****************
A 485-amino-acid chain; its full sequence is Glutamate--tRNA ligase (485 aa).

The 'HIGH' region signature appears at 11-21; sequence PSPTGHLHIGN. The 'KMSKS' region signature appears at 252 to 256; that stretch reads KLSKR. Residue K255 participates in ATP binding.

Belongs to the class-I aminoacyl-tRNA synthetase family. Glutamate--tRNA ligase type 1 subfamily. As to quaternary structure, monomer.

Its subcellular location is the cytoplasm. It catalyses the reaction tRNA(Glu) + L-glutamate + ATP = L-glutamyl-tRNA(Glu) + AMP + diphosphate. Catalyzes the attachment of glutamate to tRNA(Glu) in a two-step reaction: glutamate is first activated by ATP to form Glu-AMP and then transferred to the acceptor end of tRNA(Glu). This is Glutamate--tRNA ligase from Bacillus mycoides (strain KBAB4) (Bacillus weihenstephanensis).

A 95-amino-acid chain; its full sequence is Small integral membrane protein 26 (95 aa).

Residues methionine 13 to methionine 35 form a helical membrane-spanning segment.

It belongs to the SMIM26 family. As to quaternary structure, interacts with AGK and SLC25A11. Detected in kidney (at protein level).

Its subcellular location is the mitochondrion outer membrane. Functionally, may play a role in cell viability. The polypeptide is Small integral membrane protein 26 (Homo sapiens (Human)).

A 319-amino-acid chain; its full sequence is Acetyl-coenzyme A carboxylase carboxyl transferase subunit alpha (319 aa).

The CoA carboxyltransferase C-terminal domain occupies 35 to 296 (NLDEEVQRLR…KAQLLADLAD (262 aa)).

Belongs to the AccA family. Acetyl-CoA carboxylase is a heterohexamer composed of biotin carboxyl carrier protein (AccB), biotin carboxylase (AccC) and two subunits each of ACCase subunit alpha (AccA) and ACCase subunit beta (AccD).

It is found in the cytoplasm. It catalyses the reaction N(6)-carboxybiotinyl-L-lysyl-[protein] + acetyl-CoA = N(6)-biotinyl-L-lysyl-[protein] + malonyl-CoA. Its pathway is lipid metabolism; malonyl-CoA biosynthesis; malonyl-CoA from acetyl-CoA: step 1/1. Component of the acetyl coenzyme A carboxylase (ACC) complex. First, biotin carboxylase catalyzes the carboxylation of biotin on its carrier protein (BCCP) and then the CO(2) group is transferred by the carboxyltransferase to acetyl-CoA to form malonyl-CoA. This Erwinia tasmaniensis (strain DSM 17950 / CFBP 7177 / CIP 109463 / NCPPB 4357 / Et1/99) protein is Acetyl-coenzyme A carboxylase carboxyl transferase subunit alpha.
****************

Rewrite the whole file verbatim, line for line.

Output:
A 485-amino-acid chain; its full sequence is Glutamate--tRNA ligase (485 aa).

The 'HIGH' region signature appears at 11-21; sequence PSPTGHLHIGN. The 'KMSKS' region signature appears at 252 to 256; that stretch reads KLSKR. Residue K255 participates in ATP binding.

Belongs to the class-I aminoacyl-tRNA synthetase family. Glutamate--tRNA ligase type 1 subfamily. As to quaternary structure, monomer.

Its subcellular location is the cytoplasm. It catalyses the reaction tRNA(Glu) + L-glutamate + ATP = L-glutamyl-tRNA(Glu) + AMP + diphosphate. Catalyzes the attachment of glutamate to tRNA(Glu) in a two-step reaction: glutamate is first activated by ATP to form Glu-AMP and then transferred to the acceptor end of tRNA(Glu). This is Glutamate--tRNA ligase from Bacillus mycoides (strain KBAB4) (Bacillus weihenstephanensis).

A 95-amino-acid chain; its full sequence is Small integral membrane protein 26 (95 aa).

Residues methionine 13 to methionine 35 form a helical membrane-spanning segment.

It belongs to the SMIM26 family. As to quaternary structure, interacts with AGK and SLC25A11. Detected in kidney (at protein level).

Its subcellular location is the mitochondrion outer membrane. Functionally, may play a role in cell viability. The polypeptide is Small integral membrane protein 26 (Homo sapiens (Human)).

A 319-amino-acid chain; its full sequence is Acetyl-coenzyme A carboxylase carboxyl transferase subunit alpha (319 aa).

The CoA carboxyltransferase C-terminal domain occupies 35 to 296 (NLDEEVQRLR…KAQLLADLAD (262 aa)).

Belongs to the AccA family. Acetyl-CoA carboxylase is a heterohexamer composed of biotin carboxyl carrier protein (AccB), biotin carboxylase (AccC) and two subunits each of ACCase subunit alpha (AccA) and ACCase subunit beta (AccD).

It is found in the cytoplasm. It catalyses the reaction N(6)-carboxybiotinyl-L-lysyl-[protein] + acetyl-CoA = N(6)-biotinyl-L-lysyl-[protein] + malonyl-CoA. Its pathway is lipid metabolism; malonyl-CoA biosynthesis; malonyl-CoA from acetyl-CoA: step 1/1. Component of the acetyl coenzyme A carboxylase (ACC) complex. First, biotin carboxylase catalyzes the carboxylation of biotin on its carrier protein (BCCP) and then the CO(2) group is transferred by the carboxyltransferase to acetyl-CoA to form malonyl-CoA. This Erwinia tasmaniensis (strain DSM 17950 / CFBP 7177 / CIP 109463 / NCPPB 4357 / Et1/99) protein is Acetyl-coenzyme A carboxylase carboxyl transferase subunit alpha.